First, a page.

• John Baker is the chief operating officer of Produce Marketing Australia and a close friend to Tony Biggs.

Tony's impact not lost on successors 

By Ashley Walmsley, current editor

TONY Biggs didn't offer up his shoe size.

The topic didn't come up during the interview printed last year.

Whatever the size, he left considerably big boots to fill for subsequent editors of Good Fruit & Vegetables magazine.

For 13 years, Tony Biggs edited this publication.

It was Tony who came up with the idea, who mouldeded the editorial direction, who wrote copious amounts of copy to fill pages and worked closely with advertising staff to ensure it was a commercial printing success.

His eye for what growers and the industry wanted to read about at the time, set the tone for the magazine that continues today.

The days of the 4000-word Enterprise of the Month have gone but the commitment to featuring growers and businesses doing innovative and progressive things, continues.

THEN: Pictured at the 1991 Outlook conference, Sheila Thompson of the Nursery Industry Association of Australia, Parramatta, NSW, David Minnis of Antico International, North Carlton, Vic, Horticultural Policy Council chairman, Tom Bardsley, Melbourne, and Good Fruit & Vegetables editor, Tony Biggs.

THEN: Pictured at the 1991 Outlook conference, Sheila Thompson of the Nursery Industry Association of Australia, Parramatta, NSW, David Minnis of Antico International, North Carlton, Vic, Horticultural Policy Council chairman, Tom Bardsley, Melbourne, and Good Fruit & Vegetables editor, Tony Biggs.

Each editorial Tony wrote was labelled "Across the Editor's Desk", thus we decided to go with "Looking back across the editor's desk" as the headline for an interview last year to celebrate the magazine's 30th anniversary, complete with the question and answer style he used so often for major interviews.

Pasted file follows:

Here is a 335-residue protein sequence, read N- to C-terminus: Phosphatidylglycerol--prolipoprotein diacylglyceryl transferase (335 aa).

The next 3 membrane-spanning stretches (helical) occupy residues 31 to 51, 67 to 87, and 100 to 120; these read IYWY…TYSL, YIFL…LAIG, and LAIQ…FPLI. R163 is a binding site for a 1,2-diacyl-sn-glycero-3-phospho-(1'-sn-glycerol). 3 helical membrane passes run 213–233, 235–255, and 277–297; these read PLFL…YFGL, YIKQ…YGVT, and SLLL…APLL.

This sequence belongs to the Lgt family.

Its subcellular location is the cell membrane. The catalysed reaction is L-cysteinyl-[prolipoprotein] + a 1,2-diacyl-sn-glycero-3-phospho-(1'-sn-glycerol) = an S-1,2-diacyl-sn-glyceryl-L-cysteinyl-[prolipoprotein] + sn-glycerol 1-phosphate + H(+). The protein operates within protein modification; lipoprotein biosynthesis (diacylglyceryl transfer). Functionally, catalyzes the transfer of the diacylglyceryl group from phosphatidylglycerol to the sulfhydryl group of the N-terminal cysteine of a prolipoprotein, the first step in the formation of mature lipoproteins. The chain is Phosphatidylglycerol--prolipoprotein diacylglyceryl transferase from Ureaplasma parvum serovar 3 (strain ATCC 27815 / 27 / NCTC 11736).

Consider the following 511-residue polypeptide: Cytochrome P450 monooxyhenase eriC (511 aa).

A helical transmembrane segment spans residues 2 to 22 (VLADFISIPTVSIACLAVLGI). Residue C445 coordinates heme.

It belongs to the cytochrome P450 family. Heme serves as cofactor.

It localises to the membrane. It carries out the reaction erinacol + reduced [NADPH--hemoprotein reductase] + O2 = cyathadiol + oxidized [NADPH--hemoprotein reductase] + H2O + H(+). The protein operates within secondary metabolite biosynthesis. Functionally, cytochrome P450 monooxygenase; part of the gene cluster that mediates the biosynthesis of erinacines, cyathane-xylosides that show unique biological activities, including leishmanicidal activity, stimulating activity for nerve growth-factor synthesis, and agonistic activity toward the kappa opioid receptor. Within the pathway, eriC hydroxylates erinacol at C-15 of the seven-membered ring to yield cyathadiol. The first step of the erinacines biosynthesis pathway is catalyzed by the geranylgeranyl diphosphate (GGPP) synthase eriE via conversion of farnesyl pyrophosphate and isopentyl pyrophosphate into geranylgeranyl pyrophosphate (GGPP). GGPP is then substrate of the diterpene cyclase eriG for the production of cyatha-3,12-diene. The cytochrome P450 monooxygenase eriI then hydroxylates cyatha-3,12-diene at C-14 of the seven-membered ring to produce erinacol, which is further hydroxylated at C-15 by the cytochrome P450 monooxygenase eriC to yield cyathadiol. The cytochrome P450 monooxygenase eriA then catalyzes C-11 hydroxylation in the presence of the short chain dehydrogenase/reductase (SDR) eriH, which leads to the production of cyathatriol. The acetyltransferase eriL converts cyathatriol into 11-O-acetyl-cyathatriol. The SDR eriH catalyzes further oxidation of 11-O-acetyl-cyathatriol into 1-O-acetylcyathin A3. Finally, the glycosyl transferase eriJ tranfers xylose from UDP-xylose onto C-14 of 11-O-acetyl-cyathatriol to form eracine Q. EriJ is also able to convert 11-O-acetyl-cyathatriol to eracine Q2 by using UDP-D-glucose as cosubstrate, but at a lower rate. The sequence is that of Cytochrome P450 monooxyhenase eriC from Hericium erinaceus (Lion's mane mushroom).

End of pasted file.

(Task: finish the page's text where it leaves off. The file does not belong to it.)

These days, commercial pressures dictate the size of the magazine as companies are spoilt for choice of where to spend their advertising dollars.

The Good Fruit & Vegetables website has become a source for industry stakeholders for current industry news, plus opinion pieces, videos, links and photo galleries.

Some challenges remain the same as they were in 1990 it seems, like how to cover as many industries as possible, across as many regions as possible, within a limited number of pages but with enough depth to explore an issue.

Good Fruit & Vegetables will continue to serve the horticulture industry as a publication that isn't underwritten by a funding body or levy-paying growers.

It remains independent and relevant, just as it did when Tony Biggs sat in the editor's chair, and wore those shoes, 30 years ago.

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The story Horticulture loses advocate and publication pioneer first appeared on Good Fruit & Vegetables.